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Here's who really wins and loses in American lotteries


And finally today, yesterday's Friday the 13 drawing became one lottery player's lucky night. In the small town of Lebanon, Maine, a lottery player became a billionaire overnight after winning the Mega Millions jackpot of approximately $1.35 billion, one of the biggest in jackpot history. Winning the lottery is a dream to millions, a nearly impossible one to be sure, but almost irresistible to many of us, those huge jackpots becoming a news story and an opportunity to think of a different life, one filled with luxury, philanthropy, ease. But historian Jonathan D. Cohen, author of "For A Dollar And A Dream: State Lotteries In Modern America," says maybe we should think a little harder about what our love of lotteries says about the real chances of upward mobility in America right now. And he is with us now to tell us more. Jonathan D. Cohen, welcome. Thanks so much for joining us.

JONATHAN D COHEN: Thanks for having me. And for the record, the only reason I'm here is because I did not win that $1.3 billion.

MARTIN: Oh, dear. Well, I think I can speak for all of us when I say that is true for everybody here. So with that being said, can I just ask a couple of other sort of mechanics questions? Why are these jackpots so big now? I mean, this is like, I think, the second-largest Mega Millions jackpot in history. It's like the third largest in history overall. Like, what's the story here? How is this happening?

COHEN: Right. So this happened, as you may remember, as recently as November, right? There was the largest jackpot in U.S. history - $2 billion Powerball drawing. And there's two real factors that have contributed to the growth of jackpots in recent years. The first is that in 2012, Powerball and Mega Millions, which are the multi-state lottery games, they doubled the price of tickets. So they went from being $1 tickets to $2 tickets. And a share of every ticket goes into the top prize, you know. And then all of a sudden, now the jackpots are getting at twice as big as they used to be. And then the other factor is that the odds are - just been made worse and worse and worse. And lottery associations, state lottery commissions have realized correctly that people don't care about the odds of winning. They just care about how big the jackpot is.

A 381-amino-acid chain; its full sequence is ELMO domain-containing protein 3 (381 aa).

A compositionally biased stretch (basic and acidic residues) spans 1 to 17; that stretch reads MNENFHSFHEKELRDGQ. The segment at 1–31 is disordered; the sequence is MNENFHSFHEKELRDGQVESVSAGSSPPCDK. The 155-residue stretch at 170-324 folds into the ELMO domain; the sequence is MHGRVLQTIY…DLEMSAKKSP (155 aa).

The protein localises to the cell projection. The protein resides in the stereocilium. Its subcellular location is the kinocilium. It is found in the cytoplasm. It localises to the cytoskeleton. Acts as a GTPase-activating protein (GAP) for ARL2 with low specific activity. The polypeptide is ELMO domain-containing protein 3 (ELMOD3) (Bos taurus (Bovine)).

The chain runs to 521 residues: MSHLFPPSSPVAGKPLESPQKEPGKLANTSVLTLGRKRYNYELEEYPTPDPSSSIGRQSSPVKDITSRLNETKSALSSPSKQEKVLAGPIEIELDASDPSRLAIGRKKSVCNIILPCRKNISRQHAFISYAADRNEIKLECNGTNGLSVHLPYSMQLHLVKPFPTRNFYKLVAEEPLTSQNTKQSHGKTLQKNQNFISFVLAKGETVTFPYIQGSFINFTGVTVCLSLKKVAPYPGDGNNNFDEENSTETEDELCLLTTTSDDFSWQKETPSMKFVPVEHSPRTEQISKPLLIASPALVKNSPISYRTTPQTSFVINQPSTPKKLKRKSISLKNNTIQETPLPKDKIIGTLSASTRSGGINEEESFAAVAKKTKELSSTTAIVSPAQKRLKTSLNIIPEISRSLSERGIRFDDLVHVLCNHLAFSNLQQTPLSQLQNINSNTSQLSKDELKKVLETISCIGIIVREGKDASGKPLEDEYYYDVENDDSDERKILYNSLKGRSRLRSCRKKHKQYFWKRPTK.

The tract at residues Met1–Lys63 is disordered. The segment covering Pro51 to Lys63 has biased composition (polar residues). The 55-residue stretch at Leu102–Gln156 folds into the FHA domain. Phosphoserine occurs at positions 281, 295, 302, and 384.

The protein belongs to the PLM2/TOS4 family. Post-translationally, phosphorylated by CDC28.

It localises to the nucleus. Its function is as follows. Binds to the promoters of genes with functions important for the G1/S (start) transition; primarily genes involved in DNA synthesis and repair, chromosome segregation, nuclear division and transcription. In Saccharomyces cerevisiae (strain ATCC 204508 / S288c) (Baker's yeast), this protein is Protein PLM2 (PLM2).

MARTIN: Interesting.

COHEN: And it's really hard to tell the difference between a $4 million, 1 in 4 million, 1 in 40 million, 1 in 400 million odds of winning. But it's really easy to tell the difference between a 4 million, 40 million or $400 million jackpot.

MARTIN: And so - but eventually people seem to win, you know, at some point. But what is the actual probability of buying that winning ticket?

COHEN: So for Mega Millions, the odds of winning are one in 302 million, which, for reference, is roughly the equivalent of taking an ant, putting it onto two football fields and stabbing a needle into the ground and hitting an ant - and hitting the ant.

MARTIN: (Laughter) But as you point out, people are still going to buy these tickets.

COHEN: Yes. Because as the saying goes - and this is the longtime tagline for the New York lottery - somebody's got to win, might as well be me.

MARTIN: Well, so I just want to get to the substance of your book. You've been interested in the history of lotteries in the United States, you know, for some time. I don't want to be a buzzkill, but the point that you make in your book is that people play these lotteries because they do think they're going to win. They kind of know they're not going to, but they think they might. Who is actually - I guess the question, the blunt question here's who's actually supporting these lotteries? Who are the people who generally participate?

COHEN: Yeah. So 50% of Americans buy a lottery ticket once a year. And a lot of those people are buying them in weeks like this one. You know, when the jackpot gets big, they put down their $2 for the whole year and then they call it a day. But 1 in 8 Americans buys a lottery ticket at least once a week. And from that group, you know, 20 to 30% of total lottery players account for as much as 70 to 80% of total lottery sales. And it may come as no surprise that that group is disproportionately lower income, non-white, less educated and male. And that's where, you know, the bulk of lottery sales are really coming from.